“It was my introduction to real politics and government,” Bolick has said, “and it definitely changed my perspective.”
Although, as Bolick explains today, his first brush with the legislative process shocked him, his introduction to real-world government and politics kindled a fighting spirit.
“That summer with The Fund was the first time I really saw, in a concrete way, why we need to fight for these principles,” Bolick has explained. “Without that opportunity, who knows how things would have been different?”
After graduating in 1979, Bolick went on to the Hastings Law School at the University of California at Davis, and from there he returned to Washington to hold positions at the Equal Employment Opportunity Commission and the Department of Justice’s civil rights division.
In 1991, Bolick co-founded the Institute for Justice, serving as litigation director. He defended school choice programs, culminating in the landmark 2002 Supreme Court ruling in Zelman v. Simmons-Harris, upholding the Cleveland school voucher program. Bolick also successfully argued the 2005 Supreme Court case striking down regulatory barriers to direct interstate shipment of wine to consumers.
In 2006, Bolick was the recipient of a Bradley Prize, which recognizes outstanding contributions to the defense of freedom. His most recent nonfiction books are Voucher Wars: Waging the Legal Battle Over School Choice and David’s Hammer: The Case for an Activist Judiciary, which was published this year by the Cato Institute. Rounding out his intellectual interests, Bolick published his first novel, Nicki’s Girl, in 2007.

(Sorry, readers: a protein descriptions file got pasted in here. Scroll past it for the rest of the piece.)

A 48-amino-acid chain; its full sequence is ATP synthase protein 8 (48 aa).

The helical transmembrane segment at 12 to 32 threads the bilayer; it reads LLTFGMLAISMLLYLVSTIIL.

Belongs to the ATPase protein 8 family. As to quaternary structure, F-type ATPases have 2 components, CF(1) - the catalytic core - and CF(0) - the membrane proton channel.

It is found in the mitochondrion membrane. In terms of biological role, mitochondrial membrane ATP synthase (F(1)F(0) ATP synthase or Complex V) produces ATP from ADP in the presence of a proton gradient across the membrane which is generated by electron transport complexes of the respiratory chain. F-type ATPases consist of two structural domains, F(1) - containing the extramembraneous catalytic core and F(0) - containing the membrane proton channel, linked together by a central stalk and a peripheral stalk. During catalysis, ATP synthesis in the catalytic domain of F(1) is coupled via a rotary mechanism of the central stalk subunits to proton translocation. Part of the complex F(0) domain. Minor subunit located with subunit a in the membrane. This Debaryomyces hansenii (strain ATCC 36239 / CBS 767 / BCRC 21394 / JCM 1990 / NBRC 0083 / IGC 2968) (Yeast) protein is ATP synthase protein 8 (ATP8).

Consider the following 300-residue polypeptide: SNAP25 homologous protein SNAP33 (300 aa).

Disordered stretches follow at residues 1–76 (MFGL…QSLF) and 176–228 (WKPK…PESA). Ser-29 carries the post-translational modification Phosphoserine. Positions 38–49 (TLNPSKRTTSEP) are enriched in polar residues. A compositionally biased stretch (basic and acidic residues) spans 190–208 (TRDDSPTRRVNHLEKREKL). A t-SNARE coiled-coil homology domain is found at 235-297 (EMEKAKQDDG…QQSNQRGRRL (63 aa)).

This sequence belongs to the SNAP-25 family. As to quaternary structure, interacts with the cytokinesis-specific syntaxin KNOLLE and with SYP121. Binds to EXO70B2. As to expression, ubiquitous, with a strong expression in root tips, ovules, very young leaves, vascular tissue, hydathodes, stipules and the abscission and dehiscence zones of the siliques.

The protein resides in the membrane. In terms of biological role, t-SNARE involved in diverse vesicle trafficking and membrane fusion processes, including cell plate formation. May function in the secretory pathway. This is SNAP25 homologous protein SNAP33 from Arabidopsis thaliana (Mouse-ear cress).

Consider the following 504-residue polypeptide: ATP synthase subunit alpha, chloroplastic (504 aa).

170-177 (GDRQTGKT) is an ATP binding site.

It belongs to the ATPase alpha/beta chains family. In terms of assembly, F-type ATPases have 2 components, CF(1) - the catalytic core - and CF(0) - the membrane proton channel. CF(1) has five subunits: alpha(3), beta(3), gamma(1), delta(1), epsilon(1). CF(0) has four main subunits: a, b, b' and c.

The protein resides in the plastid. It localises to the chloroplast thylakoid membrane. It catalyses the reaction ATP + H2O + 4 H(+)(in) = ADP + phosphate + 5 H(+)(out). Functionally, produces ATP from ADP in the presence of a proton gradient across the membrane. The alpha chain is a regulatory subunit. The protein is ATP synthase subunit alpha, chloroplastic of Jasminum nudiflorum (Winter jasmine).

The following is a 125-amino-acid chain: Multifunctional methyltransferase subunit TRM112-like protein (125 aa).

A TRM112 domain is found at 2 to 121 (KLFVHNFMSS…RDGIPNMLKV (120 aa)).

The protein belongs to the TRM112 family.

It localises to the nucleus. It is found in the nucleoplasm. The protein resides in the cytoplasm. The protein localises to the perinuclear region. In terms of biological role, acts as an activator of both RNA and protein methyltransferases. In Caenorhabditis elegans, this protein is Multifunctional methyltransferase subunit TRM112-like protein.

Bolick’s accomplishments are very distinguished now, but that first summer of 1978 was his introduction to the battle of ideas. The Fund encouraged Bolick to see the connection between the ideas that make freedom possible and the actual policies that can and should give these ideas real muscle.
In all of his jobs and with his writing and advocacy, Bolick has been a flesh-and-blood testament to The Fund’s belief that ideas matter and should guide decisions and lives.
It is impossible to say how Bolick’s life and career—and the lives he has touched—would have been different without The Fund. Thankfully, because of our commitment, he and many thousands of others will have had the opportunity to learn about the principles of freedom and the power of ideas.
Mr. Ream is President of The Fund for American Studies, a position he has held since 1998.